Seeing the response toward the Isham family is such a blessing. It is beautiful to watch and be a part of, and it reminds me of how much support Julian and I have been given over the past eleven months. To see and hear the prayers for them, and the words of hope and encouragement, makes me wonder, ‘is this what people also did for me and my husband?’ It thrills me to see it happening, to see people caring and loving and praying and practically supporting.

I have been reminded of how much each word and each hug or hand squeeze meant to me. I know how needed those things are, and I am so glad to see them happening.

They are not the same situations. Tiny Theodore was stillborn. Little Ned has leukaemia, but there is a great deal of hope and expectation that with the treatment and care he is now receiving, he will go on to live a full life.

Whatever happens, we make it through and we lean on God, and we have hope that he will bring beauty from the ashes of these hard times.

He is faithful, and he is trustworthy.

He is My Inspiration

Theodore’s early death is a source of grief, because we looked forward to having him and raising him so much. His life, however, is a source of encouragement and inspiration to me now. It spurs me on to love more, forgive faster, and to have my eyes focused not on the temporal but on the eternal.

After his death, I remember reading Psalm 139. Verse 16 was a huge source of encouragement for me. It says this:

You saw me before I was born. Every day of my life was recorded in your book. Every moment was laid out before a single day had passed.

I read this, and I knew beyond doubt and beyond questions that Theodore had already lived his life. Every day ordained for him had been lived out. In less than twenty-four weeks, he had lived every moment he was meant to live.

I remember being so blown away by this. I was so filled with peace and satisfaction; any feeling that my son’s life had been robbed from him was banished. Instead I had an awe-filled knowledge that he had lived his life, every day he was intended to have. It is hard to be too full of sorrow when you start seeing things like this. Yes, the grief of losing him is still there; grief is a process. But, for me, this helped to resolve practically all of the anger and confusion I had been feeling at times.

At the same time as feeling the relief that Theodore had lived his life, I felt a responsibility settling upon me. If Theodore has lived all his days, if his earthly life is spent, then it is my responsibility and my husband’s responsibility to make sure we allow the purpose of Theodore’s life to come to fruition. This calls us to a higher level of love and trust and faith. It spurs us on to behave in a way that is kind and patient and understanding. We could so easily have shut ourselves away and let ourselves become bitter and angry. We could have refused to believe that any good could come of this. We easily could have blamed God. But we were so careful not to let this happen. We did all we could to keep ourselves open and caring and loving. We did all we could to make it easy for people to share in our grief, and also our joys. We have worked hard to keep our eyes trained on the faithfulness of God and his promises.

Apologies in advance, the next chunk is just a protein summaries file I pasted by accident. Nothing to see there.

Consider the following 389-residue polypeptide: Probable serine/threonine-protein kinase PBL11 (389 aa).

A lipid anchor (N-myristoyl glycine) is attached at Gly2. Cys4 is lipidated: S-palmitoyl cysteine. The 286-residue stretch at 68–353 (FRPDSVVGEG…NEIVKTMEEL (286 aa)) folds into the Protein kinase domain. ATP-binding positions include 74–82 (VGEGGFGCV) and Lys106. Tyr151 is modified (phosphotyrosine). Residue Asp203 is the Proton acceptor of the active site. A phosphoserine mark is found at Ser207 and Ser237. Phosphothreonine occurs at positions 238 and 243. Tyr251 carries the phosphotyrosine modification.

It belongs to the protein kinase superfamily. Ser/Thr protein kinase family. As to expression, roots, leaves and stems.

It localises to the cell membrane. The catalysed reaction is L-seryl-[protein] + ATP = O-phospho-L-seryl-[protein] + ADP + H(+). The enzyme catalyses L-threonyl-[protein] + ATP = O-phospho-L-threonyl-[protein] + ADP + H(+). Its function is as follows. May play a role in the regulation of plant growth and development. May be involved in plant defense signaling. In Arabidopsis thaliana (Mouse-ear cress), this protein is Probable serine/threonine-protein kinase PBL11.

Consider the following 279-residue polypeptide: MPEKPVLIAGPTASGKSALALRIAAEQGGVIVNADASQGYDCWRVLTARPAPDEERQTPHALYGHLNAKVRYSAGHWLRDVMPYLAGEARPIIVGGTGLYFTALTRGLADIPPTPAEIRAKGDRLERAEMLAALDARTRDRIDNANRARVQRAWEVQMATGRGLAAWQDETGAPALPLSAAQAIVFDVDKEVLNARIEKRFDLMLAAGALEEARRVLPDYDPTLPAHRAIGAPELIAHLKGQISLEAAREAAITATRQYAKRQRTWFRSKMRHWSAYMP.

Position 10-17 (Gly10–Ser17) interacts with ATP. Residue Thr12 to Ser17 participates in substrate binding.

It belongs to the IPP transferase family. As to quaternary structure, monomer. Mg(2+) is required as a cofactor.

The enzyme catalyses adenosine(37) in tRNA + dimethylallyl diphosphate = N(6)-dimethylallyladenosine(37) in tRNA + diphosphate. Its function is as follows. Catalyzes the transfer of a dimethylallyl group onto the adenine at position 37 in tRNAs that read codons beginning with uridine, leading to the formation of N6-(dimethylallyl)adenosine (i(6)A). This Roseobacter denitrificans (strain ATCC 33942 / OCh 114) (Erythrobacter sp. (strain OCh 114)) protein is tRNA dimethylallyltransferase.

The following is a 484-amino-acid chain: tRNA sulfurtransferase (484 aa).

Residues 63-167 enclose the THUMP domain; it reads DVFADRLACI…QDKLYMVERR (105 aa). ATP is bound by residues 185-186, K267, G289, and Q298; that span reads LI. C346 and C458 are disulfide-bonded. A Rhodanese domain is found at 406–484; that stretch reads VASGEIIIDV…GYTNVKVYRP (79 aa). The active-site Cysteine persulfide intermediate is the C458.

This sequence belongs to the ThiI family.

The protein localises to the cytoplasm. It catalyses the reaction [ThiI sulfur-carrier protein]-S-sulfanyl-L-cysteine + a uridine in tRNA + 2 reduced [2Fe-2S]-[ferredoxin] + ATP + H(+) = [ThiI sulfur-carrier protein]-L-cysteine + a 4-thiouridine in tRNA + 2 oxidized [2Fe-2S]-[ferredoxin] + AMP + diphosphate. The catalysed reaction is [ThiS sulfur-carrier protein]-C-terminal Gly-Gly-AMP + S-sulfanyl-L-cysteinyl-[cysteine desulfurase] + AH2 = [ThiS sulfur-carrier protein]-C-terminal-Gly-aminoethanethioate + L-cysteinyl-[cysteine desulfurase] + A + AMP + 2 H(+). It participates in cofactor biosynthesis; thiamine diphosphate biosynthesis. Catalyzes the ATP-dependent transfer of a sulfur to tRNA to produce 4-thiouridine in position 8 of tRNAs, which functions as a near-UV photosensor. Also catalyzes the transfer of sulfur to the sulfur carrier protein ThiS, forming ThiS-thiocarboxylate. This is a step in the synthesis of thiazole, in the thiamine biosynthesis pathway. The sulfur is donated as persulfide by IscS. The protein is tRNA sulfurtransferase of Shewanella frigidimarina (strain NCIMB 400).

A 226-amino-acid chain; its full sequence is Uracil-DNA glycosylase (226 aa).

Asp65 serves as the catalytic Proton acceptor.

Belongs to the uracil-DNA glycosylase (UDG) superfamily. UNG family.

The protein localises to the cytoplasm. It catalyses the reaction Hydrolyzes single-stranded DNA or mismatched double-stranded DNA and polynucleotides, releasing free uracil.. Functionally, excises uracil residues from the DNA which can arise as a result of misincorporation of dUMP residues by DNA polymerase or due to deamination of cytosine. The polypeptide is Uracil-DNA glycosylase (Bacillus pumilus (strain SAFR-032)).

It is not always easy. I think sometimes, people see me as being more healed than I am. I keep trying to be patient, because how can I tell someone that they are hurting me, without hurting them in return? So I try. I try so hard to keep walking in love, in patience, and in forgiveness. There are times I see Theodore in my mind’s eye, ahead of me, encouraging me on. “Come on, mum. Keep looking up.” And I am reminded that this life is just for a short time. I am encouraged that I can live this life well, and walk in love for every day of it.

Theodore’s short and precious life motivates me so much to keep my eyes firmly fixed on what I am living for, on who I desire to become. It helps me remember the peace and joy I have when I intentionally – trustingly – release myself into the safe and steady hands of God, and into the unknown, surprising, demanding, exciting future and purpose which is in store for me.

Quite frankly, my son is my hero. He is my coach, my champion, my muse, my encourager, and my inspiration as I live out everyday, every moment of my life.